Circularized nanodiscs for structural studies of membrane proteins
|Main area:||Protein chemistry|
Although membrane proteins (MP) perform multiple important functions in the organism and are targets for ~60% of current drugs, structures are scarce compared to soluble proteins. This is primarily a result of the fact that MPs are notoriously difficult to handle due to their partly hydrophobic and partly hydrophilic nature. Many different systems are developed with the aim of keeping MPs in solution in a functional state, however, all of the methods have drawbacks.
In our group, we are developing the interesting nanodisc technology. The nanodisc consists of two membrane scaffold proteins (MSP) surrounding a lipid bilayer to form a disc. The technology has proven very useful for functional studies, since the lipid bilayer provides a more native like environment compared to for instance detergents. Recently, “circularized” nanodiscs, i.e. the MSP N- and C- termini covalently linked together by the Sortase enzyme, were developed and shown to have higher thermal stability and a more well-defined size. We are continuing on this development to produce constructs that suit our MPs the best, and at the same time optimizing protocols for expression and purification.
We are currently investigating a number of interesting membrane proteins including Tissue Factor and CorA. Tissue Factor plays an important role in the human blood coagulation pathway, where it interacts with Factor VIIa on the surface on the cell membrane and initiates the coagulation. CorA is a bacterial metal ion transporter, which undergo a major structural rearrangement upon binding of magnesium. Due to the different sizes of the transmembrane domains and due to different experimental requirements, different nanodisc diameters are needed to obtain optimal samples and data. Thus, the end goal is to establish an optimal platform for structural studies by SAXS, SANS, NMR and Cryo-EM.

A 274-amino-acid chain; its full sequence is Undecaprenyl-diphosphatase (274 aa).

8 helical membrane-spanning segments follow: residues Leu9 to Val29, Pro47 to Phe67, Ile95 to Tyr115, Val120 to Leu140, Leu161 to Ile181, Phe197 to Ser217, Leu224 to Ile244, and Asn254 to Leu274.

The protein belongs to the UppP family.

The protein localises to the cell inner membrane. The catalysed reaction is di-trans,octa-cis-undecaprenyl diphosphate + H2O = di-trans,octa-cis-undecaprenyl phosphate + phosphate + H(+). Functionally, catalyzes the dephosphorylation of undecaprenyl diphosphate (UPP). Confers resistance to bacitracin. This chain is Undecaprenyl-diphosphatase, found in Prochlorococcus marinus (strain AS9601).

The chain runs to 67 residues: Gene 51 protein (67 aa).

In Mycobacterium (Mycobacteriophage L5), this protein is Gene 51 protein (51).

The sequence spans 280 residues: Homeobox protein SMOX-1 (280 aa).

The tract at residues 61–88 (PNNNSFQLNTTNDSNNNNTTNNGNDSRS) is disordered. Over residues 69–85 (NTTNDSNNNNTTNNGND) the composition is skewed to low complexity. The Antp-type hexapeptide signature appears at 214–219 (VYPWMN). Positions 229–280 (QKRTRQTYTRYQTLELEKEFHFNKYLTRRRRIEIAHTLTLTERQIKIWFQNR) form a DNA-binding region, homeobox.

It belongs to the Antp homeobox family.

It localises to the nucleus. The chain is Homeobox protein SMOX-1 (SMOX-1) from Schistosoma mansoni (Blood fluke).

The experimental work will mainly be conducted in the group of Lise Arleth. The lab is very well equipped with biophysical instruments, and there is easy access to specialised equipment at collaborators at the HCØ institute. You will be working in a multidisciplinary environment among PhD students and post docs with backgrounds in physics, nanoscience and biochemistry.
The project is meant to be a master’s thesis, and previous work (from BA project e.g.) with protein expression and purification is a requirement.
Overview of the Sortase reaction forming the circularized nanodisc. 1) N-terminal His-tag is cleaved off by TEV protease yielding a N-terminal Glycine. 2) Sortase links the N-terminal Glycine with the LPETG-motif to produce a circularized MSP. 3) Nanodisc is formed by mixing MSP and lipids.
The student conducting this project will:
If you are interested or you have any questions, please do not hesitate to contact:
|Supervisor(s):||Lise Arleth (NBI) and Birthe Kragelund (SBiN-lab)|